In the above, an explanation has been given on the second embodiment of the present invention. Next, a third embodiment is explained. FIG. 11 is a block diagram illustrating a configuration of a reader/writer 70 according to the third embodiment of the present invention. The reader-writer 70 includes an input unit 71, a display unit 72, an RF tag control unit 73, a transmitter 74, a switch 75, a receiver 76, a radio communication unit 77, and an antenna 78. The reader/writer 70 is used while being connected to a cable 80 which transmits an electric signal.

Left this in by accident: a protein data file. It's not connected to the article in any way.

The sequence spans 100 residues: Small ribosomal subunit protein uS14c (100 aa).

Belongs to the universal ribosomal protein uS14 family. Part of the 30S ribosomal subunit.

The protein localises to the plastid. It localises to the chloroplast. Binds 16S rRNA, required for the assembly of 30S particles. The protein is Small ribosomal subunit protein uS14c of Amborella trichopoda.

The cable 80 is formed by covering core wire 81 made of a conductive material such as metal with coating 84 made of a nonconductive material such as vinyl. An antenna 82 and an IC chip 83 are provided to each end of the cable 80. The RF tag control unit 73 is driven by electric power generated by a radio wave received through the display unit 72. The RF tag control unit 73 has a function of performing radio communication through the display unit 72 in compliance with the specifications of an RF tag (for example, ISO/IEC 18000-3) and a memory or the like which stores data externally obtained through radio communication. The display unit 72 and the RF tag control unit 73 constitute an RF tag.